4. Discussion

The present study aimed to investigate the contribution of variants in NANOS3 to human POI. We have identified a nonsynonymous homozygous NANOS3 mutation in two sisters with primary amenorrhea.

During development, once germ cells populate the gonads, they are exposed to several apoptotic waves. NANOS3 plays an important role in the maintenance and survival of primordial germ cells and therefore constitutes an interesting candidate gene for nonsyndromic POI. Indeed, NANOS3 has been shown to function in germ cell development in a breadth of organisms, from flies and worms through frogs and mammals. In mice, loss of Nanos3 results in infertility due to apoptosis of migrating PGCs during fetal life, resulting in atrophic gonads where germ cells are absent [24, 34]. Furthermore, the contribution of Nanos3 to PGC maintenance and survival seems to be dosage-dependent in mice, as a model with attenuated Nanos3 transcript levels displayed markedly reduced numbers of PGCs [39].

In humans, NANOS3 is expressed in fetal and adult ovaries during multiple stages of oogenesis and in vitro studies of human embryonic stem cell-derived germ cells have shown coexpression of NANOS3 in nuclei with important germ cell factors such as BLIMP1, VASA, and STELLA in the cytoplasm [37]. In these cells, reduction of NANOS3 expression resulted in altered gene expression patterns and reduced number of cells in active division, suggesting that in humans too NANOS3 has an important function in germ cell maintenance and survival. Recently, a heterozygous p.Arg153Trp NANOS3 mutation was reported in a 23-year-old Chinese woman out of a cohort of 100 women with POI [39]. Familial segregation was not defined, but the mutation was not found in 200 ethnically-matched controls. In vitro studies suggested decreased protein stability due to the p.Arg153>Trp mutation, leading the authors to postulate a mechanism of reduced dosage of NANOS3 expression in the ovaries leading to decreased PGC population and resulting in POI [39].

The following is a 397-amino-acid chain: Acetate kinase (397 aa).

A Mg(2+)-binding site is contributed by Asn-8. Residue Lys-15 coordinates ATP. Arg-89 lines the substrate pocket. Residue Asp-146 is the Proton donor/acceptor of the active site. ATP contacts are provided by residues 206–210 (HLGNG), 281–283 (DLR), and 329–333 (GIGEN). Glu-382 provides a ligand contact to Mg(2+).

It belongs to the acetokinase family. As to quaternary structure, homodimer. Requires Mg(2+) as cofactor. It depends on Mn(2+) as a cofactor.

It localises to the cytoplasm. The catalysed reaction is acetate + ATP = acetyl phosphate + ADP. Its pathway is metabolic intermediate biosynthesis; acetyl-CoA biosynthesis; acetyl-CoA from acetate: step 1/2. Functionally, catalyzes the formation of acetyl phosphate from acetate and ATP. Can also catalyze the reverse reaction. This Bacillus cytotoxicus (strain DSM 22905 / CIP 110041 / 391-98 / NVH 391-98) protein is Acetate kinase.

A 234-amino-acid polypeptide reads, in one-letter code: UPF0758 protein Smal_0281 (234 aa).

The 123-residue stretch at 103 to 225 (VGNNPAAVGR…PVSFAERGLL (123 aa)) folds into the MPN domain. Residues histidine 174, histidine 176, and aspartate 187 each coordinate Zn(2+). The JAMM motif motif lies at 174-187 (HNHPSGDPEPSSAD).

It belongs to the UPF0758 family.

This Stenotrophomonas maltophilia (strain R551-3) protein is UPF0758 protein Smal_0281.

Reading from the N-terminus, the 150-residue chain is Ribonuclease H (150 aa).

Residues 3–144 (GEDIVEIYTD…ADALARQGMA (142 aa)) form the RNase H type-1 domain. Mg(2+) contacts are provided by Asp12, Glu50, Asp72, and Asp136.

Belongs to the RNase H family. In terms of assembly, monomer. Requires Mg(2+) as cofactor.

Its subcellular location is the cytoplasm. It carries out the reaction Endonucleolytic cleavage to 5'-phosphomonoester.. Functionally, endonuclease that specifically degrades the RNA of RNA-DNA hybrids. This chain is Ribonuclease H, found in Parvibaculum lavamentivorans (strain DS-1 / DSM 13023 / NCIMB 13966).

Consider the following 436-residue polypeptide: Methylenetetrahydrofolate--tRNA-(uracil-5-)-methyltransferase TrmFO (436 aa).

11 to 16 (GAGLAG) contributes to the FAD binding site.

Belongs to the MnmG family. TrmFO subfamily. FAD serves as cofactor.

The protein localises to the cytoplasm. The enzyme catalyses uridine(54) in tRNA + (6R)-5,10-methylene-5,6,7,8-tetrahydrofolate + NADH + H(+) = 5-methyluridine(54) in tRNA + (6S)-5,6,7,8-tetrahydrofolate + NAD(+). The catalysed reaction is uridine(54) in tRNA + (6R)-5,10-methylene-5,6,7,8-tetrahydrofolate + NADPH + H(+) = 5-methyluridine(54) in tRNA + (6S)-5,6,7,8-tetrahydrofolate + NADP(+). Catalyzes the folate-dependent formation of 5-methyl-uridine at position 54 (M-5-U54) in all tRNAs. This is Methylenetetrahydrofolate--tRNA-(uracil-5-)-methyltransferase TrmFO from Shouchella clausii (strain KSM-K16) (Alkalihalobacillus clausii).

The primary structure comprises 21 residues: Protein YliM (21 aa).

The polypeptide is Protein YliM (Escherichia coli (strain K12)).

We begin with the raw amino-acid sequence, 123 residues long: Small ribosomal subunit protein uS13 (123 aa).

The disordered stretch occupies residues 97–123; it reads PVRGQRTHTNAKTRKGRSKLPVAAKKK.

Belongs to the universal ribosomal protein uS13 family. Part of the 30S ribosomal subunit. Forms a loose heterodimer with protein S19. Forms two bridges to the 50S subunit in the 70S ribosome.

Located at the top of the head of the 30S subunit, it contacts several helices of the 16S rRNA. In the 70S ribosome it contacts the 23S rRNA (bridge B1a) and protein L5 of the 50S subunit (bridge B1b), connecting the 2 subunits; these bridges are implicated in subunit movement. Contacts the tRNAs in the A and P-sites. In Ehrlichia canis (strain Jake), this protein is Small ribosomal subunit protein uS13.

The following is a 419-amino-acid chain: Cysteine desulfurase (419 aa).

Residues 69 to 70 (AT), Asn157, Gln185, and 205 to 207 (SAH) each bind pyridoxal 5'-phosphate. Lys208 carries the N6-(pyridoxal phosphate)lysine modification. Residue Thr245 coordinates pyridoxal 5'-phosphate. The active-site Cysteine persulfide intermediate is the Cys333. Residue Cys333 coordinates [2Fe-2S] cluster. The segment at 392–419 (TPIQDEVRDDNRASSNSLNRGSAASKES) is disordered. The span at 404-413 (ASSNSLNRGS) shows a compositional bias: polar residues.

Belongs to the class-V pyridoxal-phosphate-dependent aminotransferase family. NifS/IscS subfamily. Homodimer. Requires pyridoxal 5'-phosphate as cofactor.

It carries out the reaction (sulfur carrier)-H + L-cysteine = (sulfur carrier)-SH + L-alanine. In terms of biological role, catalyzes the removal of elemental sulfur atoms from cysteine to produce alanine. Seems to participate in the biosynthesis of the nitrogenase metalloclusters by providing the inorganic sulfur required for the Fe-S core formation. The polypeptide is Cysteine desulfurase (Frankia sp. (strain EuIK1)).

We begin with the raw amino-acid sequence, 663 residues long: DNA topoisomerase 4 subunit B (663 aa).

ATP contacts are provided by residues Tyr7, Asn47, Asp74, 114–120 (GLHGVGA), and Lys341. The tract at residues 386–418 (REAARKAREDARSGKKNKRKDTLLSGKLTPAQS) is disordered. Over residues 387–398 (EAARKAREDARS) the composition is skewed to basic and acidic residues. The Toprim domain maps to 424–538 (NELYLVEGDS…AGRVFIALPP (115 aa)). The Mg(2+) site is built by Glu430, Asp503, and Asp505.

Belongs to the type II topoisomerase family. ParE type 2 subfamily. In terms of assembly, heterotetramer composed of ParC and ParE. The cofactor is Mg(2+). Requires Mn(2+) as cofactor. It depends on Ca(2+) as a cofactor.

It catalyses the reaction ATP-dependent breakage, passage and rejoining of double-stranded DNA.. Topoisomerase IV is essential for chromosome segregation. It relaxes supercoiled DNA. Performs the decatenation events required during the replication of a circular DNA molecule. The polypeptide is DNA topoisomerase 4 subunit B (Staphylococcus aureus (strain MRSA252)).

The p.Glu120Lys mutation identified in our patients lies within the NANOS3 zinc finger domain, which is composed of two C2HC motifs located between amino acids 77 and 131. The differences in chemical properties between amino acids might lead to impaired binding of NANOS3 to its mRNA targets, as suggested by protein modeling. In vitro experiments show that the mutant NANOS3 identified in the two sisters with POI was associated with increased apoptosis in transfected cells, suggesting that loss of NANOS3-mediated protective effect against apoptosis in primordial germ cells may be the mechanism underlying POI in these patients.

Primordial germ cell pool size in the developing ovary and maintenance of these cells throughout life are at the center of the pathogenesis of POI. It is remarkable that our two patients with homozygous NANOS3 mutation have presented with primary amenorrhea, perhaps indicating more severely PGC-depleted ovaries, while their heterozygous mother had difficulty to conceive, which could represent a manifestation of insufficient PGC pool size. Indeed, the patient described by Wu et al. carried a heterozygous missense change and presented with secondary, rather than primary, amenorrhea [39], supporting the concept of a dosage effect for NANOS3-related POI.

In conclusion, we report a rare homozygous missense mutation in NANOS3 in two Brazilian sisters with primary amenorrhea from a cohort of 85 Brazilian women with POI. In vitro and in silico functional studies support that this inactivating mutation abolishes NANOS3 ability to prevent apoptosis, suggesting a mechanism for POI involving increased PGC apoptosis during embryonic cell migration.

Conflict of Interests

The authors declare that there is no conflict of interests regarding the publication of this paper.


The authors thank patients and their families for participating in this study. They are grateful to Jorge Mario C.F. Junior (Flow Cytometry Laboratory, Instituto Butantan) and Toshie Kawano and Alexsander Seixas de Souza (Parasitology Laboratory, Instituto Butantan) for technical assistance. This work was supported by Conselho Nacional de Desenvolvimento Científico e Tecnológico (CNPq, Grant 301339/2008-9) and the São Paulo Research Foundation (FAPESP, Grants 05/04726-0, 07/512156, and 10/51102-0).